Following its extended theatrical run earlier this year, Fred Schepisi’s adaptation of the Patrick White novel The Eye of the Storm is now out on UK DVD, and The Far Paradise have one copy to give away thanks to Munro Film Services.
Timed to coincide with the start of the Royal Academy’s major exhibition Australia (21 September – 8 December), the British Film Institute on London’s Southbank is staging Australia: Shifting Sands, a film season exploring ‘the most significant shift in Australian cinema in the last two decades: the emergence of Indigenous filmmaking’.
Having made its UK premiere at FilmFest Australia last year, veteran Australian director Fred Schepisi’s adaptation of Patrick White’s much-loved novel, The Eye of the Storm, plays in cinemas across Britain and Ireland throughout May, June and July. To celebrate the release, The Far Paradise takes a look at a novel, and a film filled with homecomings, both on the page and off the screen…
‘A knight and a princess, returning to the foreign shores of their homeland. How could they not disappoint?’
More astute UK-based fans of Australian cinema may have noticed that March came and went this year with a notable absence on the London film calendar. Over seventeen glorious years, the Barbican’s annual London Australian Film Festival had existed to satisfy our cinematic appetites for all things Aussie.
Sadly, however, the 2011 LAFF was the Barbican’s last, threatening to leave us all high and dry. But fear ye not, UK-based Aussie film fans because the wonderful FilmFest Australia is rising, phoenix-like to take LAFF’s place in 2012 and beyond. Newly independent, but still programmed and coordinated by the core team behind LAFF, FilmFest Australia promises to continue that festival’s dedication to bringing an array of antipodean cinema treats to UK audiences.
Later this month, FilmFest Australia will be inaugurated with a taster festival at two Picturehouse venues in London, kicking off at the Clapham Picturehouse before skipping across town the following weekend to its freshly minted Hackney cousin. In 2013, the festival hopes to expand to LAFF proportions, with a full programme of features, documentaries and shorts showcasing the latest and greatest Aussie films. But this initial 2012 edition is no slouching affair, with one world premiere slotting alongside a host of UK debuts, with every screening preceded by a specially selected short from the team at Flickerfest, Australia’s premier short film festival.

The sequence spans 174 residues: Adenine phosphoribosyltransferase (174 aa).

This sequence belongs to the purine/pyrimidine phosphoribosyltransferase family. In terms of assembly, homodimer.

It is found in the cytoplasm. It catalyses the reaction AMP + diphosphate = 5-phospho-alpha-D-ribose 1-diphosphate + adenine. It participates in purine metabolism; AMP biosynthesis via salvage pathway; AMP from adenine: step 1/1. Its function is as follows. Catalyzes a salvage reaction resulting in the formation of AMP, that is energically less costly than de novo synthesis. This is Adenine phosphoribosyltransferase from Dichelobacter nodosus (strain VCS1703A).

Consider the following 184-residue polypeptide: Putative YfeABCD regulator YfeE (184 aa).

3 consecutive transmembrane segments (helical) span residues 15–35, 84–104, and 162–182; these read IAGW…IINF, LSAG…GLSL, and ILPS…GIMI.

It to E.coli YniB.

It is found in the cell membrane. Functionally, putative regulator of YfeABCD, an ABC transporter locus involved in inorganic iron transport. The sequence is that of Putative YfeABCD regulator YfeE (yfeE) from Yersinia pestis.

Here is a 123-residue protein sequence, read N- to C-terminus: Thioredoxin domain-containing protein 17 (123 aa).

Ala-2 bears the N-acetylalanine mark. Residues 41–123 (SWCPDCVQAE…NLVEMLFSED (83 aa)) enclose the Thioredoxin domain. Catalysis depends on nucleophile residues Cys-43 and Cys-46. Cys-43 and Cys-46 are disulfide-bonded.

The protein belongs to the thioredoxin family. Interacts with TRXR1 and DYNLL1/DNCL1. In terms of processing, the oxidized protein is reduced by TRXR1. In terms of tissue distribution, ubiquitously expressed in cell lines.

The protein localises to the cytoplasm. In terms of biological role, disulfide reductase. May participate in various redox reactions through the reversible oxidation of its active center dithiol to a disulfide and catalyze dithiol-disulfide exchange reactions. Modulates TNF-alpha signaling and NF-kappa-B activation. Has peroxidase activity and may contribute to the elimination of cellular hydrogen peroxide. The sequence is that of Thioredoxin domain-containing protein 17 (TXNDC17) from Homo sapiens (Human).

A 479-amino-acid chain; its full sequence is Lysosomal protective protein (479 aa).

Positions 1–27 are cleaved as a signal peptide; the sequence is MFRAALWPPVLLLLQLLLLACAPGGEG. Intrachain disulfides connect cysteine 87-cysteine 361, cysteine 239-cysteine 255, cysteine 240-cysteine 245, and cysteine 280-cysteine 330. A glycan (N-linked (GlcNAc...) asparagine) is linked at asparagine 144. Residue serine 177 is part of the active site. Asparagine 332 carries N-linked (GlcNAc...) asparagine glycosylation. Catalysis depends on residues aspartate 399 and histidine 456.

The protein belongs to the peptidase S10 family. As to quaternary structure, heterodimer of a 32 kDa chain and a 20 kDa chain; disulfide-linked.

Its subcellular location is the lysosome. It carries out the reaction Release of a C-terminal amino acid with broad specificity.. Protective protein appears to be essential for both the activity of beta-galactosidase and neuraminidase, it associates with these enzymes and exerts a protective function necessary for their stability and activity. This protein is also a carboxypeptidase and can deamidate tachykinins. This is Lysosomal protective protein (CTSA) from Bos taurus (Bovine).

The FFA 2012 festivites get underway on Friday September 14 at Clapham Picturehouse with the UK premiere of Peter Templeman’s Michael Lucas-scripted testicular cancer comedy Not Suitable for Children starring Ryan Kwanten and Sarah Snook, followed by a festival screening of a film currently on UK general release, Stephan ‘Priscilla‘ Elliott’s rawkus Blue Mountains wedding farce, A Few Best Men. On the Saturday, the south-west London venue plays host to another UK prem – legendary director Fred Schepisi’s Patrick White adaptation, The Eye of the Storm, starring Charlotte Rampling and festival patron Geoffrey Rush – and the first ever public screening (and thus world premiere!) of Mark Lamprell’s Goddess, a kitsch’n sink musical comedy starring Laura Michelle Kelly, Magda Szubanski and Ronan Keating! The Clapham leg of the fest concludes on Sunday September 16 with Sophie Hyde and Bryan Mason’s moving dance doco Life In Movement and Ivan Sen’s indigenous gangster tale, Toomelah.
The following weekend sees FilmFest Australia move to the Hackney Picturehouse, beginning on Friday September 21 with encore screenings of Not Suitable for Children and Toomelah, whilst Saturday brings two more UK premieres, the latest feature from the team behind much-loved classics The Castle and The Dish, Any Questions for Ben?, and Craig Lahiff’s twisting outback noir Swerve, featuring rising stars Jason Clarke and Emma Booth. The inaugural festival draws to a close on Sunday September 23 with a repeat showing of The Eye of the Storm and an encore cinema performance of Daniel Nettheim’s recently released feature debut, The Hunter, starring Willem Defoe and Frances O’Connor, and adapted from a novel by Julia Leigh (Sleeping Beauty).
If those descriptions aren’t enough to whet your appetite, stay tuned to The Far Paradise in the coming week as we present our top five reasons to see each film at this years festival. The ‘5 Reasons’ coverage kicks off with opening night films Not Suitable for Children and A Few Best Men.
Don’t forget to visit the FFA website for the latest news and updates, sign up to their email list for discounted tickets, ‘like’ them on Facebook, ‘follow’ them on Twitter, or watch the spiffing trailer for FilmFest Australia 2012 right here: